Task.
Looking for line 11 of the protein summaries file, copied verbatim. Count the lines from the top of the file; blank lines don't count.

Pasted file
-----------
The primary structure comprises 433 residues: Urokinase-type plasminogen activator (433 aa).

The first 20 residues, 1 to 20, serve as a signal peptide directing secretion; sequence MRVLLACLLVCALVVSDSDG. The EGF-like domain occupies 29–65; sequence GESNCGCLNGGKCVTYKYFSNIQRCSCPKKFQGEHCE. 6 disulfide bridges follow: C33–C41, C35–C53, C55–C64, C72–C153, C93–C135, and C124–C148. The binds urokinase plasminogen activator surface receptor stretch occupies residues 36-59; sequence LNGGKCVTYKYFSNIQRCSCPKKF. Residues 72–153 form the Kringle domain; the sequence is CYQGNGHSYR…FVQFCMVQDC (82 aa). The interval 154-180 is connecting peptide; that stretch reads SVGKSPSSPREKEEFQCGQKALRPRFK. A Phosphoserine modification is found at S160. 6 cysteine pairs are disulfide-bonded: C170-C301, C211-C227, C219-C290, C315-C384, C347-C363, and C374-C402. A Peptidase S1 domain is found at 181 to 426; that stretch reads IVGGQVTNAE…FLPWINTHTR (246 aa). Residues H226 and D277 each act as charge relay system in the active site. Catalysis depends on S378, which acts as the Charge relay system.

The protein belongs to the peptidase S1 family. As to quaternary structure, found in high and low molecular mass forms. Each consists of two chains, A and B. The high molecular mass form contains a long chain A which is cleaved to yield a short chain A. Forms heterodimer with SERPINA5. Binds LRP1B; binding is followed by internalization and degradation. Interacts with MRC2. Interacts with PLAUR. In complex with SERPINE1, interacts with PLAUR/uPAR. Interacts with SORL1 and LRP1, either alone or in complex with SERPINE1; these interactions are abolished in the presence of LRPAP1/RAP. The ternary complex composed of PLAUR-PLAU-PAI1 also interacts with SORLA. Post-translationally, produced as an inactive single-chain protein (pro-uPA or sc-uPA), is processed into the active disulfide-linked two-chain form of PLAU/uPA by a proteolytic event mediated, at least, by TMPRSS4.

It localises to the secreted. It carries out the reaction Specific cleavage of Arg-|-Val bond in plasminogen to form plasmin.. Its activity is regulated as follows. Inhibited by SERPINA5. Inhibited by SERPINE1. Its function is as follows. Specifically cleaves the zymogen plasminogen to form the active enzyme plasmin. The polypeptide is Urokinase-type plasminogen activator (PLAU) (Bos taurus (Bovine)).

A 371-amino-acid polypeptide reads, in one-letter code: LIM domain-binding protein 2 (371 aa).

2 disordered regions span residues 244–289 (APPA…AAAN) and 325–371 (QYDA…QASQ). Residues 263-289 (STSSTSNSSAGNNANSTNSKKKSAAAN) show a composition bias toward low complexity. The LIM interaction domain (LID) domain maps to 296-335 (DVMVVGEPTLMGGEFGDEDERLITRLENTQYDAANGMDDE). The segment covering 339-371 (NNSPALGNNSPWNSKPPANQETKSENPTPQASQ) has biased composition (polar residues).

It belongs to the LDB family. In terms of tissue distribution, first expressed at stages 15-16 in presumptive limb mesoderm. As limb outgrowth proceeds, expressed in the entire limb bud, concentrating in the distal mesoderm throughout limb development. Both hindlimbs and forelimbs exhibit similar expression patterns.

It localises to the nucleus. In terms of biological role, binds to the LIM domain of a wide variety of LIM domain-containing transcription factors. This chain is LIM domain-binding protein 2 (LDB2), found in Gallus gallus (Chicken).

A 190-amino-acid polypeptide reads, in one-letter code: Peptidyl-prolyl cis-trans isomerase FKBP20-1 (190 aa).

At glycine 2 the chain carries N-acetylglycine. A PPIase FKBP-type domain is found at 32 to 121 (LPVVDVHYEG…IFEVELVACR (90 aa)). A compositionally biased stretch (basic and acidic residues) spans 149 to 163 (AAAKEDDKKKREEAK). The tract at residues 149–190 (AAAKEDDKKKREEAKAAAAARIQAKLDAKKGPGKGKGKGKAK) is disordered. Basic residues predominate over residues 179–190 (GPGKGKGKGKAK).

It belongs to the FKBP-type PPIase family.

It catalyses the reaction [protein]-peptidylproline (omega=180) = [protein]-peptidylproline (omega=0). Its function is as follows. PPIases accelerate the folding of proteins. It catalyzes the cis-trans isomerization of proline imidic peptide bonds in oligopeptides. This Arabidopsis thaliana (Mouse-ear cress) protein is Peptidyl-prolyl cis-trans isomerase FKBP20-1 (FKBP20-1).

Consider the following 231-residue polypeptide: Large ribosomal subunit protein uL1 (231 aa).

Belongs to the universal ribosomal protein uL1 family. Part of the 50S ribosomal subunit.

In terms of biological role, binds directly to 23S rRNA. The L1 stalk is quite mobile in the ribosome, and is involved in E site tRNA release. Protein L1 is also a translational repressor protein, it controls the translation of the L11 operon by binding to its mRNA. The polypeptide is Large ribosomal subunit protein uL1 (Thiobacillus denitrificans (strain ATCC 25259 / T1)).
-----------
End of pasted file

It belongs to the FKBP-type PPIase family.